Eliminate Top of Foot Pain Once & For All

It feels like a drunken construction worker with a bright yellow hard-hat dropped a huge red brick on the top of your foot. It’s a dull, nagging pressure wedged between your big toe and the center of your foot. Worst of all, its cause is a mystery. You haven’t upped your mileage or even done any speed work. The phantom ache is a strange Halloween ghost haunting the spaces between your metatarsals and phalanges.

Has phantom top of foot pain ever struck you after a barefoot run?

I had my first scuffle with Top of Foot Pain (TOFP) this summer. At first, I thought it was from increasing my mileage or from doing wind sprints, but as it turns out it was from something else.

What’s the real cause of TOFP?

The number one cause of Top Of Foot Pain is TERRAIN! Most unshod runners ignore terrain; instead they focus on mileage or kilometers. But terrain plays a HUGE ROLE in injury. 4.8 barefoot kilometers on a steep, rocky mountain trail is more likely to ignite TOFP or whip-up pain in your Achilles than an 8 kilometer run on flat, smooth asphalt.

When to See a Doctor?

If the Pain increases when you walk or run. If you have sharp, shooting pains. If it’s fractured, running on it will only increase the size of the fracture, which means longer recovery.

How to Treat TOFP?

  • Rest
  • Ice
  • Compression
  • Elevation

Terrific Terrain Tips:

  • Avoid Stepping on small stones–especially on flat surfaces; they will pop pain into your brain and damage your foot. Stepping on small stones is the main cause of TOFP. Tiny pebbles push the foot apart and crack bone. It’s a good idea to wear sandals or minimalist trail shoes such as Merril Foot Gloves when running on uneven, rocky terrain.
  • Stretch your feet AFTER you run.
  • Read my post —> The Secret to Superhuman Feet Finally Revealed.

 

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Are Your Achilles Barking and Biting Like Wild Dogs?

You’ve discovered the many wondrous sensory delights of experiencing the world without shoes. You enjoy tasting the many exciting textures beneath your toes,

but there’s this nagging tightness in your calf and some weird,  tension and unpredictable pain in your heel. When you really think about it, you might also be experiencing some of the following symptoms:

  • A grating or cracking when you move your ankle.
  • Swelling, heat or redness at the base of your heel.
  • A bump on the tendon where it attaches to the heel.
  • When you pull your toes up, there’s some slight weakness.
  • You may notice that your Achilles feels stiff first thing in the morning.

What’s the Problem?

Achilles Tendinopathy

Achilles tendinitis is typically not related to a specific injury. The problem results from repetitive over-stressing to the tendon.

Insertion-Achilles Tendonitis / Bone spurs / Pump Bumps
Achilles pain can strike barefooters at the base of heel. This form of Achilles ache is also known as “insertion tendinitis”. The spurs result from over stressing a popular foot ligament, the plantar fascia.

Extra bone growth where the Achilles tendon attaches to the heel bone can rub against the tendon and cause pain. 

What’s the Most Common Cause of Achilles Aches?

Chronic over-use. In the ridiculous world of barefooting acronyms this problem is dubbed TMTS (Too Much Too Soon). TMTS injuries afflict athletes who put too much stress on their bodies without adequate time for recovery. Here are some common causes of TMTS injuries:

  • Primary Cause:
    Sudden increase in the amount or intensity of exercise activity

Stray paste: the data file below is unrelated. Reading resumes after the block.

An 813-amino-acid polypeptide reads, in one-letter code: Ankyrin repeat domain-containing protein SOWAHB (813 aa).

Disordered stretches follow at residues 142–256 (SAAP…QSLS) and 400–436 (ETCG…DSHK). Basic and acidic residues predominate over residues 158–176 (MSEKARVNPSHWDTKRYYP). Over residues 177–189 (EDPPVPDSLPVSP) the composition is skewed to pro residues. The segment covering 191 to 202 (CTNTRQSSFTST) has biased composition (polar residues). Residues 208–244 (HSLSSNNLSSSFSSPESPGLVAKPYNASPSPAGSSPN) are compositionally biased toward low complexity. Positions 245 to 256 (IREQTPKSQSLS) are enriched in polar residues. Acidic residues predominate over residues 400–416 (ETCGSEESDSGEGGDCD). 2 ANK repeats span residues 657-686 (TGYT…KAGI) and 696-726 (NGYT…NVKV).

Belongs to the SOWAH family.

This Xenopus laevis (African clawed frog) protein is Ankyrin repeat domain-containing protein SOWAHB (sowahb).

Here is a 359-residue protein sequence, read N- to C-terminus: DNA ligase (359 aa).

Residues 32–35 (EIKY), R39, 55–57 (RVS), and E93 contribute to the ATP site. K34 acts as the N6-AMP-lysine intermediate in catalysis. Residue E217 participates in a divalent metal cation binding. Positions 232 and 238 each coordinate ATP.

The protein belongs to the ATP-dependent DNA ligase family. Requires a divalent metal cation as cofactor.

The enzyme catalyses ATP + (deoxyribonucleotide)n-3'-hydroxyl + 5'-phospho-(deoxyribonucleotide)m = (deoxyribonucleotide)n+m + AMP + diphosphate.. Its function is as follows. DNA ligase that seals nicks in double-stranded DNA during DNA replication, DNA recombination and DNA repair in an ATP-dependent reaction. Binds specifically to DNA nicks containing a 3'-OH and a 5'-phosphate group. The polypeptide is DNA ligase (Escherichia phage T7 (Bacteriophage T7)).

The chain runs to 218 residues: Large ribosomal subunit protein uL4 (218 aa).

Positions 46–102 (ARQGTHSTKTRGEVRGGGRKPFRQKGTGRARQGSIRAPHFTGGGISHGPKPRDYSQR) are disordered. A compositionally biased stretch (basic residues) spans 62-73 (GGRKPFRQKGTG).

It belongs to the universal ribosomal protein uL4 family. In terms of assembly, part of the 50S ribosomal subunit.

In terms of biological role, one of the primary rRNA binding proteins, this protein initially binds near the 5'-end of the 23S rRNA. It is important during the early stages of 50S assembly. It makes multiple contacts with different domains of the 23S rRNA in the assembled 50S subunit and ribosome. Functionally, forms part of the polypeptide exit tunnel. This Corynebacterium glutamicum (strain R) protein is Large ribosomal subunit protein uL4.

—for example, increasing your BAREFOOT mileage without giving your body a chance to adjust to the new distance.
    YOU SHOULD TAKE SHOD MILEAGE WITH A GRAIN OF SALT. Just because you can run 10 miles in shoes, doesn’t mean you can run 10 barefoot. All barefoot mileage should be regarded as NEW TRAINING ACTIVITY. 
  • Secondary CAUSE related to Primary CAUSE:
    Tight calf muscles—When calf muscles are given too  much work, they become slackers and transfer load to the Achilles. BAREFOOT RUNNING WILL PUT YOUR CALF MUSCLES TO WORK. Even WALKING BAREFOOT will add STRESS to your CALF MUSCLES. You must allow time for recovery. MASSAGE tight calf muscles with a ROLLING PIN after BAREFOOT WALKING AND RUNNING. (See Below.)
How do I Fix Ache-y Achilles ?
Rest.
Compression.
Elevation.
Rolling pin to alleviate muscle aches, break scar tissue, and increase circulation

 

 

 

Rolling Pin Massage alleviates tightness in the calf and can lead to a speedy recovery from Achilles tendinitis.

How do I avoid Achilles Pain?

Monitor your training volume, intensity and frequency of training carefully. If my Achilles ache, all I have to do is check my training. For instance, last week they were aching a bit. Upon reflection, I realized that I had inadvertently added 7 extra barefoot miles. No wonder, they reacted a little.

It’s important to vary your stride when you run distances longer than 3 miles. One of the many benefits of running without shoes is ability to alter your stride on the fly.

Barefoot running should be taken gradually. Here is a link to a FANTASTIC BAREFOOT HALF MARATHON TRAINING SCHEDULE. It provides plenty of rest days. I used it to run a half marathon at Wildwood in OR.

Watch this Video to Find Out Even More about Treating Achilles Pains:

Remember:

Abrupt changes in training load are the primary cause of Achilles tendinopathy. Slow and steady wins the barefoot race.

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3 Reasons to Join the Barefoot Running Revoltion

Gustave Doré's illustration to Dante's Inferno...
Gustave Doré's illustration to Dante's Inferno. Plate I: Canto I, Opening lines (Photo credit: Wikipedia)

In the middle of my training for a barefoot half marathon, I discovered that the old path was lost. Though I did NOT awaken in a dark wood, new thoughts splashed through the volatile chemical cocktail of my mind. The sexy electronic voice of the RunKeeper lady announced, “Time: blah blah minutes, blah blah Seconds. Distance: blah blah miles.” When she finished speaking, the adolescent voice of a blue haired, nose ringed teenage boy filled the void.

“Hey, where are your shoes guy?”